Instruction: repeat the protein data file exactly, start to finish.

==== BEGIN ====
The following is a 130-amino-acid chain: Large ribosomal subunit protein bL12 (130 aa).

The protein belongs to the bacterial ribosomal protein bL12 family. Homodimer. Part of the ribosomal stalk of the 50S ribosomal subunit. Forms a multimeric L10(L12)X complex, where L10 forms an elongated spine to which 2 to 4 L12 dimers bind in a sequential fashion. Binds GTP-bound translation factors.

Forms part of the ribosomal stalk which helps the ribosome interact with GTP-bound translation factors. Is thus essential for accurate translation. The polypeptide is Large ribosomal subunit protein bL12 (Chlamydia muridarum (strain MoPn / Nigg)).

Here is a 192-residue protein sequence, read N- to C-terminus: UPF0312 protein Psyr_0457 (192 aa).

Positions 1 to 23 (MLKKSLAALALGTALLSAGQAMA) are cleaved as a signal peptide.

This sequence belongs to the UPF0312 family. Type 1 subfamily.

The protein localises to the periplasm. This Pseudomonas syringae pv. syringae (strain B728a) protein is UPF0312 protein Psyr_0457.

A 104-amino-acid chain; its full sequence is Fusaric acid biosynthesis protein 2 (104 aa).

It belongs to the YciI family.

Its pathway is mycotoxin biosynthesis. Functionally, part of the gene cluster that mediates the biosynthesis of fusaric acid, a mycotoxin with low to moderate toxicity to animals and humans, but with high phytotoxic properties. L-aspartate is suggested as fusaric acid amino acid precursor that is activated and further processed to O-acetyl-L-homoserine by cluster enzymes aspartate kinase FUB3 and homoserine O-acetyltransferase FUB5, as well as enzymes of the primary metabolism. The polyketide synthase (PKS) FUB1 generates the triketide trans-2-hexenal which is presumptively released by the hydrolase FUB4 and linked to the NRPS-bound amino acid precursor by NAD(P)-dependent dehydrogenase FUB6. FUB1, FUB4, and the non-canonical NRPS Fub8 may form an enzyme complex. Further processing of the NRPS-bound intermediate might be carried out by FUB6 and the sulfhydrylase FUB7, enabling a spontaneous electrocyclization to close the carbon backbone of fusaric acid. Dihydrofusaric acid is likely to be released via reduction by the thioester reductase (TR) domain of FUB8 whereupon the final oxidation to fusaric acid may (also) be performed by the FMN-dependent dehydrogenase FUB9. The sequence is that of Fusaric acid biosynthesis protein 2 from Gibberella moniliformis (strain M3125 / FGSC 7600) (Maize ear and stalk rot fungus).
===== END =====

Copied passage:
The following is a 130-amino-acid chain: Large ribosomal subunit protein bL12 (130 aa).

The protein belongs to the bacterial ribosomal protein bL12 family. Homodimer. Part of the ribosomal stalk of the 50S ribosomal subunit. Forms a multimeric L10(L12)X complex, where L10 forms an elongated spine to which 2 to 4 L12 dimers bind in a sequential fashion. Binds GTP-bound translation factors.

Forms part of the ribosomal stalk which helps the ribosome interact with GTP-bound translation factors. Is thus essential for accurate translation. The polypeptide is Large ribosomal subunit protein bL12 (Chlamydia muridarum (strain MoPn / Nigg)).

Here is a 192-residue protein sequence, read N- to C-terminus: UPF0312 protein Psyr_0457 (192 aa).

Positions 1 to 23 (MLKKSLAALALGTALLSAGQAMA) are cleaved as a signal peptide.

This sequence belongs to the UPF0312 family. Type 1 subfamily.

The protein localises to the periplasm. This Pseudomonas syringae pv. syringae (strain B728a) protein is UPF0312 protein Psyr_0457.

A 104-amino-acid chain; its full sequence is Fusaric acid biosynthesis protein 2 (104 aa).

It belongs to the YciI family.

Its pathway is mycotoxin biosynthesis. Functionally, part of the gene cluster that mediates the biosynthesis of fusaric acid, a mycotoxin with low to moderate toxicity to animals and humans, but with high phytotoxic properties. L-aspartate is suggested as fusaric acid amino acid precursor that is activated and further processed to O-acetyl-L-homoserine by cluster enzymes aspartate kinase FUB3 and homoserine O-acetyltransferase FUB5, as well as enzymes of the primary metabolism. The polyketide synthase (PKS) FUB1 generates the triketide trans-2-hexenal which is presumptively released by the hydrolase FUB4 and linked to the NRPS-bound amino acid precursor by NAD(P)-dependent dehydrogenase FUB6. FUB1, FUB4, and the non-canonical NRPS Fub8 may form an enzyme complex. Further processing of the NRPS-bound intermediate might be carried out by FUB6 and the sulfhydrylase FUB7, enabling a spontaneous electrocyclization to close the carbon backbone of fusaric acid. Dihydrofusaric acid is likely to be released via reduction by the thioester reductase (TR) domain of FUB8 whereupon the final oxidation to fusaric acid may (also) be performed by the FMN-dependent dehydrogenase FUB9. The sequence is that of Fusaric acid biosynthesis protein 2 from Gibberella moniliformis (strain M3125 / FGSC 7600) (Maize ear and stalk rot fungus).